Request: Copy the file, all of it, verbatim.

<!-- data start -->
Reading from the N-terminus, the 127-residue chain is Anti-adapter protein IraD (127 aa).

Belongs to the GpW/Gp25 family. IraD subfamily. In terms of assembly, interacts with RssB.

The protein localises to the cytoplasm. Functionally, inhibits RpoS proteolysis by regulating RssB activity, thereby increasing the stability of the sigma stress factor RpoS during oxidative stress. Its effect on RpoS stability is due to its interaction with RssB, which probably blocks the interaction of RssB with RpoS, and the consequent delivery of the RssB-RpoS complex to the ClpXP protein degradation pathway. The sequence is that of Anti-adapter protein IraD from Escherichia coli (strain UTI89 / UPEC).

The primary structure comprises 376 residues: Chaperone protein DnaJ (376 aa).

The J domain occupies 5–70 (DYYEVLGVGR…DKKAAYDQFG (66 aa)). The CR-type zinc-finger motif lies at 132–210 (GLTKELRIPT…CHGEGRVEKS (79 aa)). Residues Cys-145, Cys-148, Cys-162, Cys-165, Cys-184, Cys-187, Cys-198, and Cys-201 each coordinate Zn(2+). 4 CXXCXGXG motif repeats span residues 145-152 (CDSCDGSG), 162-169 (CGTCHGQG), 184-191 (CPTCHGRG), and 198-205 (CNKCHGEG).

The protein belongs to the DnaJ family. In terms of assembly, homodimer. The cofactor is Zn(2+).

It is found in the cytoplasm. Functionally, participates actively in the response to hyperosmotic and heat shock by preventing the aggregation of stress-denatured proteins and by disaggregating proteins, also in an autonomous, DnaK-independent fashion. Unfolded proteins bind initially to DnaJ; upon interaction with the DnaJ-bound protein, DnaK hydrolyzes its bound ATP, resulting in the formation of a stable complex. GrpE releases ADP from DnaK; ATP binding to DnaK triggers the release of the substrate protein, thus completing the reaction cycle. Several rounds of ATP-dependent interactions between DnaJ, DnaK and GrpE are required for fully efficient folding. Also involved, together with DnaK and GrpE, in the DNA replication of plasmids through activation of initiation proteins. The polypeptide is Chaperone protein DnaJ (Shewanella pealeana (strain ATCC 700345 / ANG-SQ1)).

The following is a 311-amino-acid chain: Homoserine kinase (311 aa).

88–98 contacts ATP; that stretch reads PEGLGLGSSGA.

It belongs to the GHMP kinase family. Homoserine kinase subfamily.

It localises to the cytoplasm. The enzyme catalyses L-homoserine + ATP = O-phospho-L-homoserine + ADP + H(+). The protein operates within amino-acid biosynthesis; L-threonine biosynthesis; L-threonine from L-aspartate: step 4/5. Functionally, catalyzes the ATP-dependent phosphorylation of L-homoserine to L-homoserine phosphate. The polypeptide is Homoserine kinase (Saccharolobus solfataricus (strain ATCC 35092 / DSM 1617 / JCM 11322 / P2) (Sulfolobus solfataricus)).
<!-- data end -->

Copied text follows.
Reading from the N-terminus, the 127-residue chain is Anti-adapter protein IraD (127 aa).

Belongs to the GpW/Gp25 family. IraD subfamily. In terms of assembly, interacts with RssB.

The protein localises to the cytoplasm. Functionally, inhibits RpoS proteolysis by regulating RssB activity, thereby increasing the stability of the sigma stress factor RpoS during oxidative stress. Its effect on RpoS stability is due to its interaction with RssB, which probably blocks the interaction of RssB with RpoS, and the consequent delivery of the RssB-RpoS complex to the ClpXP protein degradation pathway. The sequence is that of Anti-adapter protein IraD from Escherichia coli (strain UTI89 / UPEC).

The primary structure comprises 376 residues: Chaperone protein DnaJ (376 aa).

The J domain occupies 5–70 (DYYEVLGVGR…DKKAAYDQFG (66 aa)). The CR-type zinc-finger motif lies at 132–210 (GLTKELRIPT…CHGEGRVEKS (79 aa)). Residues Cys-145, Cys-148, Cys-162, Cys-165, Cys-184, Cys-187, Cys-198, and Cys-201 each coordinate Zn(2+). 4 CXXCXGXG motif repeats span residues 145-152 (CDSCDGSG), 162-169 (CGTCHGQG), 184-191 (CPTCHGRG), and 198-205 (CNKCHGEG).

The protein belongs to the DnaJ family. In terms of assembly, homodimer. The cofactor is Zn(2+).

It is found in the cytoplasm. Functionally, participates actively in the response to hyperosmotic and heat shock by preventing the aggregation of stress-denatured proteins and by disaggregating proteins, also in an autonomous, DnaK-independent fashion. Unfolded proteins bind initially to DnaJ; upon interaction with the DnaJ-bound protein, DnaK hydrolyzes its bound ATP, resulting in the formation of a stable complex. GrpE releases ADP from DnaK; ATP binding to DnaK triggers the release of the substrate protein, thus completing the reaction cycle. Several rounds of ATP-dependent interactions between DnaJ, DnaK and GrpE are required for fully efficient folding. Also involved, together with DnaK and GrpE, in the DNA replication of plasmids through activation of initiation proteins. The polypeptide is Chaperone protein DnaJ (Shewanella pealeana (strain ATCC 700345 / ANG-SQ1)).

The following is a 311-amino-acid chain: Homoserine kinase (311 aa).

88–98 contacts ATP; that stretch reads PEGLGLGSSGA.

It belongs to the GHMP kinase family. Homoserine kinase subfamily.

It localises to the cytoplasm. The enzyme catalyses L-homoserine + ATP = O-phospho-L-homoserine + ADP + H(+). The protein operates within amino-acid biosynthesis; L-threonine biosynthesis; L-threonine from L-aspartate: step 4/5. Functionally, catalyzes the ATP-dependent phosphorylation of L-homoserine to L-homoserine phosphate. The polypeptide is Homoserine kinase (Saccharolobus solfataricus (strain ATCC 35092 / DSM 1617 / JCM 11322 / P2) (Sulfolobus solfataricus)).